1. ## (Very) Easy Topology

Can someone please describe the standard topology on the closed interval [0,1]? It seems (to me) like it should consist of the open balls, {0}, and {1} (and the union/finite intersection of these, etc.)... Thanks.

2. Originally Posted by sleepingcat
Can someone please describe the standard topology on the closed interval [0,1]?
If there is a standard topology on [0,1] it has countable subbasis.
So what do you mean by standard?

3. Originally Posted by sleepingcat
Can someone please describe the standard topology on the closed interval [0,1]? It seems (to me) like it should consist of the open balls, {0}, and {1} (and the union/finite intersection of these, etc.)... Thanks.
I assume you mean a subset topology.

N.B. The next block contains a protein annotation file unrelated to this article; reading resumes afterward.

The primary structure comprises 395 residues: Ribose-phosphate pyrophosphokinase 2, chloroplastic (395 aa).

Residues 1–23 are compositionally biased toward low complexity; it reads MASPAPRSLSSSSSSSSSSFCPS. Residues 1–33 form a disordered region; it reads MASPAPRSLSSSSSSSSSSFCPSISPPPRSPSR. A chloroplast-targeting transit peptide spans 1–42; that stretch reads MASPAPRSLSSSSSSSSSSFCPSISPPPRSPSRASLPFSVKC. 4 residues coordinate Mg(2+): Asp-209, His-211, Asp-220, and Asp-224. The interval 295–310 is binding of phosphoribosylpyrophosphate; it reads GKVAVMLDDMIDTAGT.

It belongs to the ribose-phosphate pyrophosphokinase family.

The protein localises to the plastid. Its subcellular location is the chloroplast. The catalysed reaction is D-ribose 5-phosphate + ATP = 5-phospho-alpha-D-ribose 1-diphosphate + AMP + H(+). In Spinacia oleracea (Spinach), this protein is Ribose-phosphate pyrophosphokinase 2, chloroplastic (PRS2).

Since $[0,1]$ is a subset of $\mathbb{R}$ it means $U\subseteq [0,1]$ is open iff $U = [0,1] \cap V$ for some open subset $V$ of $\mathbb{R}$.

Therefore, the open sets of $[0,1]$ under the subspace topology are $(a,b)$, $[0,a)$, $(a,1]$ where $0.

4. Hello,
Originally Posted by sleepingcat
Can someone please describe the standard topology on the closed interval [0,1]? It seems (to me) like it should consist of the open balls, {0}, and {1} (and the union/finite intersection of these, etc.)... Thanks.
You don't talk about balls in this dimension oO

The standard topology of [0,1] may be the subspace topology on $[0,1] \subset \mathbb{R}$

The standard topology on [0,1] may then be $\tau=\{\mathcal{O} \cap [0,1] ~ : ~ \mathcal{O} \in \tau_{\mathbb{R}} \}$

And $\tau_{\mathbb{R}}=\{]a,b[ ~ : ~ a

So $\tau=\{[0,a[ ~,~ ]b,1] ~,~ ]a,b[ ~:~ 0